Sir John Keegan on the American GI's who arrived in Britain during WWII:
Keegan was just a boy when the Americans set up camp in his quiet patch of England. Another historian who served alongside them came away with similar opinions:
Americans did not defer; that was the first and strongest of the impressions they made. European travelers to the United States had made that observation even in the eighteenth century, and it was made wholesale by British observers of the GIs. In a society which worked by deference, there were many who were shocked by the upstandingness of the individual American soldier. Enlisted men did not know their place, and their officers seemed unconcerned by the free-and-easy ways of their men. Many of the British, who had been taught their place well, found they liked the Americans for their casualness and admired a system of discipline which worked by getting things done. American energy: that was the second impression.
In the First World War the British and French leaders knew that their hopes for victory rested on American troops. Their generals, however, had no confidence in American commanders. They wanted American soldiers to be incorporated into French and British armies. They bluntly informed General Pershing, that it would take thirty years for the American army to create a command and staff system capable of handling the millions of new draftees. (The US Army had increased ten-fold in less than 18 months).
One was that they were unteachable. When America entered the war, we in Britian had been at war for more than two years. We had made many mistakes, and had learned something from them We tried to pass these lessons on to our new allies and save them from paying again the price that we had paid in blood and toil. But they wouldn't listen -- their ways were not our ways, and they would do things their way, not ours. And so they went ahead and made mistakes -- some repeating ours, some new and original. What was really new and original -- and this is my second point lastiing impression -- was the speed with which they recognized these mistakes, and devised and applied the means to correct them. This was beyond anything in my experience."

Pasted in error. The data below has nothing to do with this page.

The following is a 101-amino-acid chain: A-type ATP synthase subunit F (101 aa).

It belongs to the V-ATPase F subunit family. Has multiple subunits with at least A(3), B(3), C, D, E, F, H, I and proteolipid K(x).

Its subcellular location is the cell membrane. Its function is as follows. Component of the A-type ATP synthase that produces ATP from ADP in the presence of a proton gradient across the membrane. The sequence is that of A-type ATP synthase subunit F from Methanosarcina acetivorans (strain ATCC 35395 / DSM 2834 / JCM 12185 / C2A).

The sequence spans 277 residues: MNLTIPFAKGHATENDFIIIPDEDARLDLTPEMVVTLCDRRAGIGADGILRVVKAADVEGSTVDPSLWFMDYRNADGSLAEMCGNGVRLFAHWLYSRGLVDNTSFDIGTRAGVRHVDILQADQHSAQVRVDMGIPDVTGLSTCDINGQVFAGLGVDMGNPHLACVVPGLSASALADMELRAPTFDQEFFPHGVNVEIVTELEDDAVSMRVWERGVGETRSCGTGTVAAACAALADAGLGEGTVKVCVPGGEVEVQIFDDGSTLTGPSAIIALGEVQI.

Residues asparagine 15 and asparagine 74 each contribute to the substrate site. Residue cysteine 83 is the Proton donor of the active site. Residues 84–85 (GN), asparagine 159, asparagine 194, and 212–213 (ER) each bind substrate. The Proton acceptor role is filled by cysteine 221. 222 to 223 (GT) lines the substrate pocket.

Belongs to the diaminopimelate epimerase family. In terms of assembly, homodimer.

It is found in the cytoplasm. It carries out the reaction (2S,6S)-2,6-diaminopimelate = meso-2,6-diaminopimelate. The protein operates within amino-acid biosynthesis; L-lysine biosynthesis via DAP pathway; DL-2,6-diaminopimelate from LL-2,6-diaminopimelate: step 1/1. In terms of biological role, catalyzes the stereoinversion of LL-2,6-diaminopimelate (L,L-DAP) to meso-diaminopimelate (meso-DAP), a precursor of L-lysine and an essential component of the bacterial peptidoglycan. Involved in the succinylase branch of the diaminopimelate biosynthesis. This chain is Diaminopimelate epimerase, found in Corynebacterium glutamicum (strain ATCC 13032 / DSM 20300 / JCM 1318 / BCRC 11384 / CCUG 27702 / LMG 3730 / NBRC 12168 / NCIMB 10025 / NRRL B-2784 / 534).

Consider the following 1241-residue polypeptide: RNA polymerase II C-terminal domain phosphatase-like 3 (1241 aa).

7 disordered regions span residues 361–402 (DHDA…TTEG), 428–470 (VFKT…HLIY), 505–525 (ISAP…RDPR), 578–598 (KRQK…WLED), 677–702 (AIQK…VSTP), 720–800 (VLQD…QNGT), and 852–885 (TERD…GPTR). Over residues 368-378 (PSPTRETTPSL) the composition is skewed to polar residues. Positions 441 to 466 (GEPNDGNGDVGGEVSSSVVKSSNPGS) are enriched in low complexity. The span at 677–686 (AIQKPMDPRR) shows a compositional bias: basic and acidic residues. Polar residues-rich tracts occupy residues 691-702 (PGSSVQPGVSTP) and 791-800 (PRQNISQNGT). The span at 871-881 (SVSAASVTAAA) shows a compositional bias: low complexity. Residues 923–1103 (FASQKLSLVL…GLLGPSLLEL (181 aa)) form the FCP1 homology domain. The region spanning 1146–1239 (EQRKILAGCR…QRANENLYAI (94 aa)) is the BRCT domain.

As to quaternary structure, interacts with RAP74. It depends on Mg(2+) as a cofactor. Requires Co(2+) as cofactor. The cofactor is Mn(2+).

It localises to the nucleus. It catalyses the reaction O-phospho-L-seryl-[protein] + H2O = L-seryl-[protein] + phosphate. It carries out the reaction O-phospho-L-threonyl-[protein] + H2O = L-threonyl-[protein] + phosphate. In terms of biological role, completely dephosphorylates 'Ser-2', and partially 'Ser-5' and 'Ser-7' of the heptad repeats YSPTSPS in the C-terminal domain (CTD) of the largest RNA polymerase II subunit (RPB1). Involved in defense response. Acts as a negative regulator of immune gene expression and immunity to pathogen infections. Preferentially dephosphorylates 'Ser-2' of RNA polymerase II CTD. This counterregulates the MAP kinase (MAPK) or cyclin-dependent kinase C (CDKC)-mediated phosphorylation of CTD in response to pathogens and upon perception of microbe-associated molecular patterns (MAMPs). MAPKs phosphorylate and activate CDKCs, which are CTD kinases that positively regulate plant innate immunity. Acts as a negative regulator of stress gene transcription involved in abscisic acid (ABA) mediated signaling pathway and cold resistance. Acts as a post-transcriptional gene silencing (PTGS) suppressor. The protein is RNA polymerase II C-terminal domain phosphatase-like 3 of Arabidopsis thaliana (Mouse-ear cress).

Bernard Lewis, "Second Acts,: Atlantic Monthly November 2007
Pershing's response was equally blunt: “It never took America thirty years to do anything”.
Bravado and energy are not enough – in fact they can be a dangerous combination without competence, Fortunately, the US was able to harness a great deal of competence in both world wars.
Winning a modern war requires more than just battlefield competence. At critical junctures in WWII great victories hinged on matters of logistics, repair, construction, and innovation. Without the Mulberry harbors, Pattorn has no chance to race across France; without the epic repair job (3 days) on the Yorktown after Coral Sea, the US Navy probably fails to win the decisive victory at Midway.
The three volumes of memoirs by Radm. Edward Ellsberg provide one of the best accounts of what American competence and energy can accomplish under even the most adverse conditions.
The net effect of our efforts in heat too intolerable for work was to produce the first Massawa miracle. One American officer and six American supervisors, using nothing—labor or materials or tools—that was not on hand in Massawa or thereabouts when we arrived, in only one month after my arrival had every sabotaged Italian shop in the naval base working at at least the full capacity intended by the Italians themselves; in some cases more. The United States Naval Repair Base at Massawa was fully ready for business the first week in May, 1942, and yet not one of the new outfit of shop machines ordered in America to make it serviceable had as yet been loaded for shipment out of New York!
Under the Red Sea Sun